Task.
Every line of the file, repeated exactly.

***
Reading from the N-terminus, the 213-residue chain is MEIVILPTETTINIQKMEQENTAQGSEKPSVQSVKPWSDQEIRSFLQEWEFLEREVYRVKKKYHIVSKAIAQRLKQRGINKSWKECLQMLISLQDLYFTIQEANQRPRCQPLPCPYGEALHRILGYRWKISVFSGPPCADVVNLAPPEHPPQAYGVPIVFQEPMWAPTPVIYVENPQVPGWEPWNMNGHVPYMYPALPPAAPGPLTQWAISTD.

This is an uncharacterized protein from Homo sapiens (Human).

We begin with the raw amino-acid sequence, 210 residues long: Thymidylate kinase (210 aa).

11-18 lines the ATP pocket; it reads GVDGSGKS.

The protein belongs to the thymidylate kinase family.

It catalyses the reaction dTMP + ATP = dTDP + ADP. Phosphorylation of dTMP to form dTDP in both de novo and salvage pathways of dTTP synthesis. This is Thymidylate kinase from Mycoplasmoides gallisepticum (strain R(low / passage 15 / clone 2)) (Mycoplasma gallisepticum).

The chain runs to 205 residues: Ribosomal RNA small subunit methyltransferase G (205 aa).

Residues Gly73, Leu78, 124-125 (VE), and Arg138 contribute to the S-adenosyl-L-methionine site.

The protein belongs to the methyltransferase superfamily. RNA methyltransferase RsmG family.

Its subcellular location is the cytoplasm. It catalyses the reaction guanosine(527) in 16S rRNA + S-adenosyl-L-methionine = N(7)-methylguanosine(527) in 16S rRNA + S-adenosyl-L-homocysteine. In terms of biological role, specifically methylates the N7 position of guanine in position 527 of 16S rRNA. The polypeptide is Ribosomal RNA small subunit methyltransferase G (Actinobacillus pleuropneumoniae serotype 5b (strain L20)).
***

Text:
Reading from the N-terminus, the 213-residue chain is MEIVILPTETTINIQKMEQENTAQGSEKPSVQSVKPWSDQEIRSFLQEWEFLEREVYRVKKKYHIVSKAIAQRLKQRGINKSWKECLQMLISLQDLYFTIQEANQRPRCQPLPCPYGEALHRILGYRWKISVFSGPPCADVVNLAPPEHPPQAYGVPIVFQEPMWAPTPVIYVENPQVPGWEPWNMNGHVPYMYPALPPAAPGPLTQWAISTD.

This is an uncharacterized protein from Homo sapiens (Human).

We begin with the raw amino-acid sequence, 210 residues long: Thymidylate kinase (210 aa).

11-18 lines the ATP pocket; it reads GVDGSGKS.

The protein belongs to the thymidylate kinase family.

It catalyses the reaction dTMP + ATP = dTDP + ADP. Phosphorylation of dTMP to form dTDP in both de novo and salvage pathways of dTTP synthesis. This is Thymidylate kinase from Mycoplasmoides gallisepticum (strain R(low / passage 15 / clone 2)) (Mycoplasma gallisepticum).

The chain runs to 205 residues: Ribosomal RNA small subunit methyltransferase G (205 aa).

Residues Gly73, Leu78, 124-125 (VE), and Arg138 contribute to the S-adenosyl-L-methionine site.

The protein belongs to the methyltransferase superfamily. RNA methyltransferase RsmG family.

Its subcellular location is the cytoplasm. It catalyses the reaction guanosine(527) in 16S rRNA + S-adenosyl-L-methionine = N(7)-methylguanosine(527) in 16S rRNA + S-adenosyl-L-homocysteine. In terms of biological role, specifically methylates the N7 position of guanine in position 527 of 16S rRNA. The polypeptide is Ribosomal RNA small subunit methyltransferase G (Actinobacillus pleuropneumoniae serotype 5b (strain L20)).